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Why Post-Trade Still Needs More Attention

After years of neglect, back-office processes are starting to garner the attention they deserve. The post-trade technology landscape remains fragmented, however, and opportunities are being left uncaptured.

By Vijay Mayadas, President, Capital Markets at Broadridge.

Today most senior leaders will tell you technology innovation is synonymous with competitive advantage. Our 2022 Broadridge Digital Transformation and Next-Gen Technology Survey of capital market executives recently confirmed this with industry leaders reporting expectations of increased revenues, improved profitability and better strategic decision-making from digital transformation initiatives. In practice, we are witnessing firms double down on their technology investments in a tight race to secure these benefits and capture defensible market share.

At the same time, however, executives recognize that the daunting pace of technological change is exacerbating practical operational and regulatory challenges, putting hurdles in the way of rapid progress on the digitalization front. Furthermore, much of the value-add from innovation over the years has primarily accrued to the front- and middle-office which has left back-end capabilities wanting.

There are many reasons for this, including an early strategic focus on reimagining customer experiences, value propositions, and retention that most obviously held the promise of expanding revenues and growth through greater differentiation – a critical objective for executives faced with rising competition. These highly visible parts of the business have also typically been perceived as offering companies with “quicker wins” and “more digestible” project scopes than more ambitious plans to upgrade core technology systems on the back-end.

Where Does This Leave Firms Today?

Although it may seem that neglecting the back-office has been a benign tradeoff for sell-side firms over the years, this couldn’t be further from the truth. Many of the post-trade technology platforms firms have in place are not built to handle the realities and needs of today’s investing community. As global buy-side trading volumes continue to rise, and asset allocations become increasingly diversified across the investment risk spectrum to include less traditional asset exposures, the inadequacy of current systems have become more obvious to market participants. Cracks are starting to form under the pressures of rising complexity.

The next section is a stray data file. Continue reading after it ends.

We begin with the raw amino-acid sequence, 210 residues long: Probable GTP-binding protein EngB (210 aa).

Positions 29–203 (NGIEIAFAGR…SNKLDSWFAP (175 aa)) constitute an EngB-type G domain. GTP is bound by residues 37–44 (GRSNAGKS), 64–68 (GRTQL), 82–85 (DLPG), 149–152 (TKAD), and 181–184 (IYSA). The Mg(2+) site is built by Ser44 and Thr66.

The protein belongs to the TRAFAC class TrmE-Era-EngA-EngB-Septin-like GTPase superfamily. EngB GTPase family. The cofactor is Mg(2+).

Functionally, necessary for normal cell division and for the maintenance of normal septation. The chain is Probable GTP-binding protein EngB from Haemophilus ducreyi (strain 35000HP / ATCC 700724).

Even if we ignore increasing asset flows into alternative investments, the magnitude of demands placed on the sell-side is clear. For example, USD $160.95 trillion was traded electronically in 2021 across nearly 46 billion trades, which represents 16.9% rise in equity value traded and 20.4% increase in volumes, according to the World Federation of Exchanges.1 Moreover, statistics from the Futures Industry Association (FIA) indicate the total volume of exchange-traded derivatives worldwide in 2021 recorded a fourth consecutive year of record-setting activity jumping 33.7% from the previous year to 62.58 billion contracts.2

Although these figures seemingly point to significant opportunity for sell-side players, they also mask brewing trouble. One way this has manifested is in a rise of settlement failures during times of heightened volume, volatility and market stress. In February, ESMA published its first Trends, Risks and Vulnerabilities (TRV) Report for 2022 which showed that failed settlement instructions as a share of total value across the European Economic Area 30 (EEA 30) climbed to around 14% for equities and close to 6% for government and corporate bonds at the height of pandemic-induced volatility in March 2020.3 This compares to an average range of 5-10% and 2-4% for equites and all bonds traded between 2018 to 2020 respectively.4 Equity settlement fails have remained more frequent in 2021 than before the covid-19 crisis and slightly above 2H 2020 levels across other asset classes.

Post-Trade Advantage: Simplicity Amid Complexity

To some readers, these single-digit percentage point increases may not seem like much but the volume of transactions being settled globally each day is in the trillions. These increases are only a snapshot of the much larger challenges intensifying on the horizon with the implementation of new regulations like the EU’s CSDR’s Settlement Discipline Regime and the decision by some markets to move toward T+1.

Firms unwilling to enhance their back-end capabilities for the needs of this tomorrow will face an erosion in competitive positioning. Most sell-side firms continue to have to manage highly fragmented, complex technology stack. Silos by asset class and geographic region are common. Even as staff shift toward multi-asset coverage, the systems that support their activities remain separate. Many traders use different systems to manage orders and execute trades as a result, while operational staff wrestle with multiple middle- and back-office infrastructures. This is no longer good enough.

It’s time for the industry to embrace the simplicity of global multi-asset post-trade solutions that can empower a consolidated, automated workflow across asset classes to reduce the cost, complexity, risks of running multiple operations and technology silos. Advances in AI, distributed ledger and other next-gen technologies are already raising expectations and separating forward-thinking innovators from the rest.

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